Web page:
AUSTIN (KXAN) — A report released Wednesday by Texans Care for Children found that some Texas school districts are still suspending their youngest students, even after lawmakers in 2017 prohibited out-of-school suspensions for kids before they reach third grade.
Texas lawmakers passed House Bill 674 in 2017 after recognizing that suspending very young children, between pre-K and second grade, disrupts learning and fails to improve behavior. The law made it illegal to suspend a student who hasn’t reached third grade, except in very specific circumstances, like if the student brought a gun or drugs to school.
While the bill helped reduce the number of out-of-school suspensions by nearly 80% in its first year, some districts still sent young kids home.
- READ MORE: California passed a law to make it more difficult to expel young students. Here’s how it’s training teachers to help support students
In the 2017-2018 school year, Texans Care for Children found that districts across the state collectively suspended over 7,000 students in pre-K through second grade with 566 of those issued to pre-K students.
“The number of in-school suspensions in these early grades remained essentially flat, decreasing just three percent,” the group wrote in a release. “Despite state law virtually prohibiting out-of-school suspensions in these grades, districts issued over 7,000 suspensions.”
The study also found that districts continued to disproportionately suspend students in foster care, students in special education, black students and boys.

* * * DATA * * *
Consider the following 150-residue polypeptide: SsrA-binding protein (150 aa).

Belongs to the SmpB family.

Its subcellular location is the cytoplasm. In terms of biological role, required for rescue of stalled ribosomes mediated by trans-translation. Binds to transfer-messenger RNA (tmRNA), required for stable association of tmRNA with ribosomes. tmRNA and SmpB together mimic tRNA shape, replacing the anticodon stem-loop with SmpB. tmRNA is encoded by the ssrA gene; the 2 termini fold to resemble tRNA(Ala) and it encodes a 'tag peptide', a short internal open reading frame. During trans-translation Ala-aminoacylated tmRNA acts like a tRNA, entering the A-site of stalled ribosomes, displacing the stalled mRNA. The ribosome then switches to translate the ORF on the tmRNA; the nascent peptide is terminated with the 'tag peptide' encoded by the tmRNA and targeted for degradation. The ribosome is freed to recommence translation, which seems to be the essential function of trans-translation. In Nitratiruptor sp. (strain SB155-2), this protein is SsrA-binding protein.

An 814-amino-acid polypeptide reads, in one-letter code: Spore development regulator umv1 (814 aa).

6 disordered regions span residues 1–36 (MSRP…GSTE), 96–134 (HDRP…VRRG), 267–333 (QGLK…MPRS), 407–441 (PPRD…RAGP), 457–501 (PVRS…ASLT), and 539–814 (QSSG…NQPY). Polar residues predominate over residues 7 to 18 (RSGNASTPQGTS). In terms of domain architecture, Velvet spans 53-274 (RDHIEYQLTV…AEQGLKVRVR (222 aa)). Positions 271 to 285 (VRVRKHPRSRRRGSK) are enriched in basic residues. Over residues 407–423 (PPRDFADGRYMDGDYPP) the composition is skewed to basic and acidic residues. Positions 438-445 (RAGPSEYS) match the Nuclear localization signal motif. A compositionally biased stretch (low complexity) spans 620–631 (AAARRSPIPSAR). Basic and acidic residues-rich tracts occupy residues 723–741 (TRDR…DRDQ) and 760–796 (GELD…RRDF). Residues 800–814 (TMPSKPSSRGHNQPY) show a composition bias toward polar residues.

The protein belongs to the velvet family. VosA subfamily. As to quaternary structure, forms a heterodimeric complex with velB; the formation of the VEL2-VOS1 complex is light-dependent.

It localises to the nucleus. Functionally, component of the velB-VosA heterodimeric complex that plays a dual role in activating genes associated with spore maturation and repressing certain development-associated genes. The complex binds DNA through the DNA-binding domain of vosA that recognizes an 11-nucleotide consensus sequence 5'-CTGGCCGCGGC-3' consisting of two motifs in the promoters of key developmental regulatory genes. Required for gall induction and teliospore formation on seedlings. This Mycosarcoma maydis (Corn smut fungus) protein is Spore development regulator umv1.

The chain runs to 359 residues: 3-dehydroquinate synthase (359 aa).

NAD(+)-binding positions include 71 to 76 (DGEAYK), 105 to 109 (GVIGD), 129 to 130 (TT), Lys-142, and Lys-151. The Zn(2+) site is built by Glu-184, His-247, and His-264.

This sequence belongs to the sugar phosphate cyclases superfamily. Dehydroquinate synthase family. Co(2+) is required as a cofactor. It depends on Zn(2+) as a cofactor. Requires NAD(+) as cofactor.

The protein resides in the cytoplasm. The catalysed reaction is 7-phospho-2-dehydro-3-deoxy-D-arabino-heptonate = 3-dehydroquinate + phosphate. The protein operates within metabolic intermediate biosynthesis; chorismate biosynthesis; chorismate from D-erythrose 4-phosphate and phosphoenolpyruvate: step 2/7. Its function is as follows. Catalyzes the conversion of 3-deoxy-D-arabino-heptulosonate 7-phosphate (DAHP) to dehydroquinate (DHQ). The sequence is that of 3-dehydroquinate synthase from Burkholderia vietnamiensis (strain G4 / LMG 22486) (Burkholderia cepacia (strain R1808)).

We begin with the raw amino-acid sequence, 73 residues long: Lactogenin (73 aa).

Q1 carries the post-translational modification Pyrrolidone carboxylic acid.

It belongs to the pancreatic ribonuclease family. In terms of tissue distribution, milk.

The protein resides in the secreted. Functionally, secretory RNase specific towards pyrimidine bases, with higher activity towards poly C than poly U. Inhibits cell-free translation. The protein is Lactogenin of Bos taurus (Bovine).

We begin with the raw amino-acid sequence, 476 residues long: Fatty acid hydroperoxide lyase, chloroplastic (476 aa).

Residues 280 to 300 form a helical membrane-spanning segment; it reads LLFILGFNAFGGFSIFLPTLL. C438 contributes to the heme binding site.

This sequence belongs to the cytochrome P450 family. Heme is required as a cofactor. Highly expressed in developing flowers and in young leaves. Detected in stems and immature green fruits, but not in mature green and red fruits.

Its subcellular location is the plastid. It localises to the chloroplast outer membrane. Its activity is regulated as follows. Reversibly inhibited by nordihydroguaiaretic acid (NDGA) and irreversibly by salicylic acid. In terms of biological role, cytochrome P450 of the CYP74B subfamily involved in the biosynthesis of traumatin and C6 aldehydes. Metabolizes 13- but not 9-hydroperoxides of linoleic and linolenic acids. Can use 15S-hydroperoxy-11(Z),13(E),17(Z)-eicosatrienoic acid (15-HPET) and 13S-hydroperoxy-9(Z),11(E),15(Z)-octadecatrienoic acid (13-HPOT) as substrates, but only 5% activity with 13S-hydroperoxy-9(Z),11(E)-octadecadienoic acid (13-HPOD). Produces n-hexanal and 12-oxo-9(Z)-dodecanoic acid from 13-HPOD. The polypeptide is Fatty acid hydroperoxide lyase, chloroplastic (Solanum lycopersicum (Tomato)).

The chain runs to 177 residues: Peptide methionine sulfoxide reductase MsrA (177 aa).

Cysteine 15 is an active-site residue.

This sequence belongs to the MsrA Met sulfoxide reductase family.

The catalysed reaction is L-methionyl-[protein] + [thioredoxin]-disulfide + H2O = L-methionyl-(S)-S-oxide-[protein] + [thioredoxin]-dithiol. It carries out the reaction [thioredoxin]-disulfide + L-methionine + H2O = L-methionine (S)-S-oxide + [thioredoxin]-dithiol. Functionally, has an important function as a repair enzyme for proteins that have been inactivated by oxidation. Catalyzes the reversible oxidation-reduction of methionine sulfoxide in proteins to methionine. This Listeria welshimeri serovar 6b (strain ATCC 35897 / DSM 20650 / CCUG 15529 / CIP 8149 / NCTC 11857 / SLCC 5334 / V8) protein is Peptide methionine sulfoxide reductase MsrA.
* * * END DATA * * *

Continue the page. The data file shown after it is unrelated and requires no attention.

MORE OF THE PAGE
“The greatest disparity was among students in foster care, whom Texas school districts suspend more than three times as often as other students in pre-K through second grade,” the group wrote. “Instead of suspending little kids who already have been through abuse, neglect, and trauma, we need to provide these kids extra support and stability.”
Killeen ISD and Jasper ISD
Researchers wrote that the pre-K suspensions at Jasper ISD and Killeen ISD were “almost literally off the charts.”
Killeen ISD, near Temple, has just 1.6% of the state’s pre-K students but the district issued 44% of the state’s in-school suspensions and more than half of out-of-school suspensions for pre-K kids.
Of the 566 pre-K students suspended, Killeen ISD was responsible for suspending 303 pre-K children.
In Jasper ISD, north of Beaumont, the pre-K in-school suspension rate was 82 times higher than the state average. They issued 92 suspensions to 22 students, the group found.
Austin ISD voted in 2017 to ban out-of-school suspensions and the district was not mentioned in the report for its in-school suspension numbers.